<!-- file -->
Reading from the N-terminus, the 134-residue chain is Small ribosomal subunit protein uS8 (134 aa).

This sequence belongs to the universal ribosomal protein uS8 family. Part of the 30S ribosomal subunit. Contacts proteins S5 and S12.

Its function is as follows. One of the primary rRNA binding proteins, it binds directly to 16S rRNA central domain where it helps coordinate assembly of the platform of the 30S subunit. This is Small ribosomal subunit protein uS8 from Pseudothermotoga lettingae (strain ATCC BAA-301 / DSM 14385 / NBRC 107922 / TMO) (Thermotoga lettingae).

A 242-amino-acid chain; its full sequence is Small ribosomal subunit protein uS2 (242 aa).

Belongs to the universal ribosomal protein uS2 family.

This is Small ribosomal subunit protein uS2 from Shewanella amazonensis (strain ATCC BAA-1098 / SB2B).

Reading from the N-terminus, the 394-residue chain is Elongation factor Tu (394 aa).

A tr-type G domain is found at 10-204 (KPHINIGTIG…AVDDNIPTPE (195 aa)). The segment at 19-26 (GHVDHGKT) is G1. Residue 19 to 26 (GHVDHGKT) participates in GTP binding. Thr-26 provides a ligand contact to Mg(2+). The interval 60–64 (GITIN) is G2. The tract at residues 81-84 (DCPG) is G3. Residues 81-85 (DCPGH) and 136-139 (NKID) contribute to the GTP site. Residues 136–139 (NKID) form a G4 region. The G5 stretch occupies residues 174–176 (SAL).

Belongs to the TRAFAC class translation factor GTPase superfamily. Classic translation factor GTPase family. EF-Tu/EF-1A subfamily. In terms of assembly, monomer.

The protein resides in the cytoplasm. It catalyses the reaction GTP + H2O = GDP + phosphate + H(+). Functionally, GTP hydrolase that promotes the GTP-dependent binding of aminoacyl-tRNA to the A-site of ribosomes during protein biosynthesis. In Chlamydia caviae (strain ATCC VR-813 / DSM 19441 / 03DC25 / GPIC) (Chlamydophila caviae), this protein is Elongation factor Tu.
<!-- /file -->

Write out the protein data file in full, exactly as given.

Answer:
Reading from the N-terminus, the 134-residue chain is Small ribosomal subunit protein uS8 (134 aa).

This sequence belongs to the universal ribosomal protein uS8 family. Part of the 30S ribosomal subunit. Contacts proteins S5 and S12.

Its function is as follows. One of the primary rRNA binding proteins, it binds directly to 16S rRNA central domain where it helps coordinate assembly of the platform of the 30S subunit. This is Small ribosomal subunit protein uS8 from Pseudothermotoga lettingae (strain ATCC BAA-301 / DSM 14385 / NBRC 107922 / TMO) (Thermotoga lettingae).

A 242-amino-acid chain; its full sequence is Small ribosomal subunit protein uS2 (242 aa).

Belongs to the universal ribosomal protein uS2 family.

This is Small ribosomal subunit protein uS2 from Shewanella amazonensis (strain ATCC BAA-1098 / SB2B).

Reading from the N-terminus, the 394-residue chain is Elongation factor Tu (394 aa).

A tr-type G domain is found at 10-204 (KPHINIGTIG…AVDDNIPTPE (195 aa)). The segment at 19-26 (GHVDHGKT) is G1. Residue 19 to 26 (GHVDHGKT) participates in GTP binding. Thr-26 provides a ligand contact to Mg(2+). The interval 60–64 (GITIN) is G2. The tract at residues 81-84 (DCPG) is G3. Residues 81-85 (DCPGH) and 136-139 (NKID) contribute to the GTP site. Residues 136–139 (NKID) form a G4 region. The G5 stretch occupies residues 174–176 (SAL).

Belongs to the TRAFAC class translation factor GTPase superfamily. Classic translation factor GTPase family. EF-Tu/EF-1A subfamily. In terms of assembly, monomer.

The protein resides in the cytoplasm. It catalyses the reaction GTP + H2O = GDP + phosphate + H(+). Functionally, GTP hydrolase that promotes the GTP-dependent binding of aminoacyl-tRNA to the A-site of ribosomes during protein biosynthesis. In Chlamydia caviae (strain ATCC VR-813 / DSM 19441 / 03DC25 / GPIC) (Chlamydophila caviae), this protein is Elongation factor Tu.